Edited by amysrevenge
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I never attended such competition so I also never came across this sportsmanship score.

However, the points you make on the drawbacks of the checklist method seem to only relate to the way you saw this method implemented.

For instance, job interviews also happen to look like a subjective evaluation of someone's qualities. This is why the more structured these interviews/questionnaires, the less prone to subjective biases (e.g., similar-to-me effect, stereotyping, etc...).

Perhaps designing robust questionnaires for assessing "sportsmanship" (whatever this means) is overkill regarding to its importance. Or perhaps it requires resources that event organizers do not have. Or players may just not want to spend ages answering pages-long surveys. But I'm just saying that the drawbacks you highlight can be easily overcome with some knowledge on questionnaire design / attitudinal surveys / statistics.

Edited by Num
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I'm a big proponent of method 2, and firmly believe all TO's should use it. The idea that you rate each and every opponent after each game feels a little too rigid for me, and as I've said elsewhere on this forum, I think it discourages friendliness because people aren't given time to evaluate their experiences. If somebody doesn't know a rule or has been playing wrong, and gets angry when corrected, the sportsmanship rating could serve as a way for that player to voice their frustration. These are the sort of gripes that people get over by the end of an event; so leave any sportsmanship scoring for then. Competitive players get told their armies are overpowered all the time at events, and 9/10 times the person telling them that is plain wrong. I don't think people should have any forum to voice their saltiness at an event where players have paid hard earned money to attend. Angle shooters and rules sharks will be weeded out by players knowing their rules, not by any sort of sportsmanship gestapo. 

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An alternative coming to mind (although, again, I never came across sportsmanship) could be to just ask people to answer a couple of open-ended questions. For instance on "the moment they enjoyed the most in the game" or on "please describe what you thought of the player's sportsmanship (examples are appreciated)"

It would require someone having to actually read all the small answers, but it may (A) be a more enjoyable experience for players (compared to filling surveys), and (B) provide organizers with some nice quotes to highlight the best moments. Also open-ended questions can be converted into quantifiable scores if the questions are properly designed and understood.

Perhaps it's done already in tournaments, I don't know... If so, I'd be interested in hearing how it played out

Edited by Num
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When I teach my son about being a good sport, I always frame it something like this:  "The point is to play the game in such a way that  everyone involved (your team-mates and your opponents) would want to play with you again.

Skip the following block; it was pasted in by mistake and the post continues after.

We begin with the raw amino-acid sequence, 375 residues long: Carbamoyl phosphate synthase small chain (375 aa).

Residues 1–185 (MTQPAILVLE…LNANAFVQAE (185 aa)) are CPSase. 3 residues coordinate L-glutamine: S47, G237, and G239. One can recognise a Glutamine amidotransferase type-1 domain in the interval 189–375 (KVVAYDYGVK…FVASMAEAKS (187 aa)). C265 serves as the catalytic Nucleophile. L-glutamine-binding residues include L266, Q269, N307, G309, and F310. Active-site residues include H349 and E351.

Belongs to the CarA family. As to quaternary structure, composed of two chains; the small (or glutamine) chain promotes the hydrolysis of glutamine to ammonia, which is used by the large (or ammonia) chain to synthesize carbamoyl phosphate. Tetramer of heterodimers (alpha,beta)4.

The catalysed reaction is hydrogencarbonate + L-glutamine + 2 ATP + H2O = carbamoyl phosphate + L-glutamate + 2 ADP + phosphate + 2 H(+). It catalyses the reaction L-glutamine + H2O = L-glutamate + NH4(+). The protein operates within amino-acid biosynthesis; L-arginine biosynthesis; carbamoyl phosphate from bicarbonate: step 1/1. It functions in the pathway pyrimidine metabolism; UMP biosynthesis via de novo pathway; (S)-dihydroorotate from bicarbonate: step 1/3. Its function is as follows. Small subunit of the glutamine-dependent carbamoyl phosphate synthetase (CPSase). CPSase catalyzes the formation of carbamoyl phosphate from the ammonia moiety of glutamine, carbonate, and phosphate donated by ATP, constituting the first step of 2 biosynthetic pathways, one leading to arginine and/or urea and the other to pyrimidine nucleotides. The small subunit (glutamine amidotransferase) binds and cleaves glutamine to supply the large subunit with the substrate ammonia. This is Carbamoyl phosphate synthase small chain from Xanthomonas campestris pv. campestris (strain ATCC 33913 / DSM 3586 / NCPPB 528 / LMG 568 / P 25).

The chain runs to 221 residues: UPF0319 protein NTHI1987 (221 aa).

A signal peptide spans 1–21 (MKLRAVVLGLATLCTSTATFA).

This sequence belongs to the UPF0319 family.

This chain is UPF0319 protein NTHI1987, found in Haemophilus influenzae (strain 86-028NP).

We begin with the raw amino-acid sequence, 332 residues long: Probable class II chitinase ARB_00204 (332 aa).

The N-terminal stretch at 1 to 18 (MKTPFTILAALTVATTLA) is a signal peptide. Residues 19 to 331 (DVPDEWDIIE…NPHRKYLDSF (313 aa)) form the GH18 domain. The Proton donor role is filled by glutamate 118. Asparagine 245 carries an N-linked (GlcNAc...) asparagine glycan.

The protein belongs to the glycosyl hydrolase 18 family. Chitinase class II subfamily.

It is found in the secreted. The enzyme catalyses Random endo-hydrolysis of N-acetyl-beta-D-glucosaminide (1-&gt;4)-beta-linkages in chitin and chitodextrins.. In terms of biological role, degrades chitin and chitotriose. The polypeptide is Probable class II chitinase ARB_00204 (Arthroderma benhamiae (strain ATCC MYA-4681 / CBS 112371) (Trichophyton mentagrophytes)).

Implicit in this statement are at least three things:

  1. Try your best.  Neither your team-mates nor your opponent wants to play with/against someone who disrespects the game by not making an effort.
  2. Don't cheat.  The game is only a game insofar as there are a set of rules that govern it.  Violate the rules and the game falls apart.
  3. Don't be a ******.  Be graceful in vicotry, be graceful in defeat.

I think it is important for the community to make some sort of effort to promote sportsmanship.  But I also think when this kind of normative activity gets over-complicated and itself opens up to unsportsmanlike behavior, it needs to be examined.

Edited by Lemon Knuckles
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We ran a sportsmanship score in several events in our 40k days. Like, 0-2 points or less per game.

What we found is that such a system did pretty much nothing but watering down the game play (like all soft-scoring stuff) and in several cases it even had the opposite effect. (players not granting points because they lost, didn't like the other player, or just to not give him points and make it easier to get ahead)

We tried a couple iterations, like ignoring the lowest X results for each player and so on but in the end we decided to abolish it entirely. Usually people behave anyway without some artificial motivation and this way people didn't have the chance to "play" the systems.

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Just now, Lemon Knuckles said:

Would it be simpler and more effective to manage some kind of warning, points penalty, ban system instead of trying to work sportsmanship into the actual scoring?  Yellow card, red card or some such? 

That's often a better solution, at least for us it was.

In most cases you know the guys who are likely to cheat or walk into the grey area (like selectively forgetting rules or especially slow play) and punish them accordingly if you see it or getting complaints about these players.